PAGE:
In Part I of this five-part series I wrote that business owners and executives need to take the lead in protecting their companies’ proprietary information — and their own as individuals — from the legal system.
And that opposing litigants, criminal prosecutors, and government agencies are all too ready to access information that may place you in civil, criminal, or regulatory jeopardy.
So you need to be proactive in reaching out to your lawyers on this. And don’t even think about DIY lawyering because application of this privilege to a specific situation can be extremely complex.
In Parts II through V I offer guiding observations as you consider consultations with legal counsel:
- Make sure that you know who the client is: Is it a business entity that you own or work for? Or are you — as an individual — the client?
- Once you’ve got the attorney-client privilege, take care to avoid losing it through “waiver”.
- Be aware of which countries’ legal systems might be used to seek access to your proprietary information. Application of the attorney-client privilege — or its non-U.S. counterparts — can vary in a big way.
- In some circumstances here in the U.S. you may be better off consulting a lawyer in outside, independent, private practice rather than in-house counsel — because of the way that the courts respond to those two types of attorneys in their application of the attorney-client privilege.
1. Make sure that you know who the client is: Is it a business entity that you own or work for? Or are you — as an individual — the client?
Case study: In U.S. v. Ruelhe Broadcom Corporation’s outside private law firm interviewed Broadcom’s chief financial officer about circumstances relating to civil litigation to which Broadcom — the CFO’s employer — was a party.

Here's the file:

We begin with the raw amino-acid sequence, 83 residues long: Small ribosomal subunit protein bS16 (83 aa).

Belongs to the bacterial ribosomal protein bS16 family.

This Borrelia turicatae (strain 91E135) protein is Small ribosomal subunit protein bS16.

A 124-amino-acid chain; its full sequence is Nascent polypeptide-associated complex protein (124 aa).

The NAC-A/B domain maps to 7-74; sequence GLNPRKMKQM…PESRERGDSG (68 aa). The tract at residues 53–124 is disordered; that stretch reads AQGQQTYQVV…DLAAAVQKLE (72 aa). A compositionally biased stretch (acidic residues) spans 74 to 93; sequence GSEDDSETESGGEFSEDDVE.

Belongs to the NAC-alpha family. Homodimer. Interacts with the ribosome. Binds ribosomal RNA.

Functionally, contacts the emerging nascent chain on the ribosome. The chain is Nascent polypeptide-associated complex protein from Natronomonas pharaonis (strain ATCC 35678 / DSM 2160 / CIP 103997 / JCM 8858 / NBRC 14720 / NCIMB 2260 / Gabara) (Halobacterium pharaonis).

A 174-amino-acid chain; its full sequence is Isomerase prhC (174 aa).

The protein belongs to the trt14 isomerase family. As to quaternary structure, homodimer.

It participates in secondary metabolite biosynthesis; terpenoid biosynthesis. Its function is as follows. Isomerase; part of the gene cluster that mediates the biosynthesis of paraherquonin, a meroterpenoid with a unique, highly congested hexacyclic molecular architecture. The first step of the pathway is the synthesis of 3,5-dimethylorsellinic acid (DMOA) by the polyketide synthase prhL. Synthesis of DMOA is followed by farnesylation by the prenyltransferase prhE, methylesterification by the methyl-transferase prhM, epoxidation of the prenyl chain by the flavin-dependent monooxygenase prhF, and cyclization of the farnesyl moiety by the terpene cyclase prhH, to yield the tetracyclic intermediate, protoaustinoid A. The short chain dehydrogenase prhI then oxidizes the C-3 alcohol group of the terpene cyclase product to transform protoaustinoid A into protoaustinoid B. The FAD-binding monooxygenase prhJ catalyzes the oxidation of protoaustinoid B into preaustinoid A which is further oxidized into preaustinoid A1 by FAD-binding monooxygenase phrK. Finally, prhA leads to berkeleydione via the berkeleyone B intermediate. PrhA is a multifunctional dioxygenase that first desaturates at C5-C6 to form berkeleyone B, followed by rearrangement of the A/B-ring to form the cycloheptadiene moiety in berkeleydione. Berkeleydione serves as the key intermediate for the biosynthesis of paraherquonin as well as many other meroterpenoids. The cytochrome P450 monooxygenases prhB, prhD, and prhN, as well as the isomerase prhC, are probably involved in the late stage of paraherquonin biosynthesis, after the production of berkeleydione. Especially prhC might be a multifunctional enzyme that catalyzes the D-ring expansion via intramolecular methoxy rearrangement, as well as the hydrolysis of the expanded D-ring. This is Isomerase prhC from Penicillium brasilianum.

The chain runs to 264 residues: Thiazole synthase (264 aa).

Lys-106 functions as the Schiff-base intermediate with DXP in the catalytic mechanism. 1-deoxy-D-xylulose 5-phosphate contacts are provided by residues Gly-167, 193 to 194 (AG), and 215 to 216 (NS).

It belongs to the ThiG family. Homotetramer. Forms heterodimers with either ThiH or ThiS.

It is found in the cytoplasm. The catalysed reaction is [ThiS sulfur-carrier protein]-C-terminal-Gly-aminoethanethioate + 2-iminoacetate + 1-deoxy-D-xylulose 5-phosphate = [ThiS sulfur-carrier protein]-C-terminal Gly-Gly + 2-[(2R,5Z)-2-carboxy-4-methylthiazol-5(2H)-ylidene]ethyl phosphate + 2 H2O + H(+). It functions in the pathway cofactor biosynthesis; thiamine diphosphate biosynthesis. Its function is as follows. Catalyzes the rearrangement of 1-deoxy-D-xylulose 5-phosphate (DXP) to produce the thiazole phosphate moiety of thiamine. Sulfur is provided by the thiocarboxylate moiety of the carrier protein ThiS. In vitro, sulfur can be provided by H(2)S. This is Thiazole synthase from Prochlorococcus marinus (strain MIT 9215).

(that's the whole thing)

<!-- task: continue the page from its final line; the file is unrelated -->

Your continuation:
Broadcom’s outside private law firm subsequently revealed the CFO’s interview statements to the U.S. Justice Department — without the CFO’s knowledge or permission.
Broadcom’s CFO was indicted on charges of conspiracy, securities fraud, and wire fraud.
In trial on that indictment the CFO invoked the attorney-client privilege to ask the court to suppress (render unusable as evidence against the CFO at trial) all contents of his earlier interview with his corporate employer’s private outside counsel relating to the civil case against the CFO’s employer.
The CFO argued that Broadcom’s outside private law firm had led him to reasonably believe that its attorneys had been representing the CFO — not just his employer.
The U.S. Justice Department argued that Broadcom’s outside private law firm was counsel to the corporation — but that it was not counsel to the CFO as an individual. Therefore — the U.S. Justice Department reasoned — the CFO’s interview statements were not protected by the attorney-client privilege.
After what I presume was much personal angst on the CFO’s part and unthinkably high legal fees the court ruled that the CFO had been led to reasonably believe that the outside private law firm represented him as legal counsel — as well as his corporate employer.
So the CFO’s interview statements were protected by the attorney-client privilege from disclosure to the U.S. Justice Department — or to anyone else — absent the CFO’s consent.
(Had the judge found the outside private firm’s lawyers to be more credible witnesses about what went on between them and the CFO — more credible witnesses than he found the CFO to be — the CFO’s interview statements would not have been protected by the attorney-client privilege.)
So when you as an individual who’s an owner, officer, board member, or employee of a company find yourself being approached by an attorney for that company seeking information — you should consider whether or not that lawyer represents you as the client — or your company.
And by “consider” what I really mean is: Confer on the matter with a separate lawyer — one you hire to represent you. And I’d guess that the CFO in U.S. v. Ruehle would agree with me on this: DIY lawyering is unthinkable in this context.
Please bear in mind my DISCLAIMER for this publication. Nothing in my blog — including this four-part series — is intended as legal advice or to be the start of an attorney-client relationship.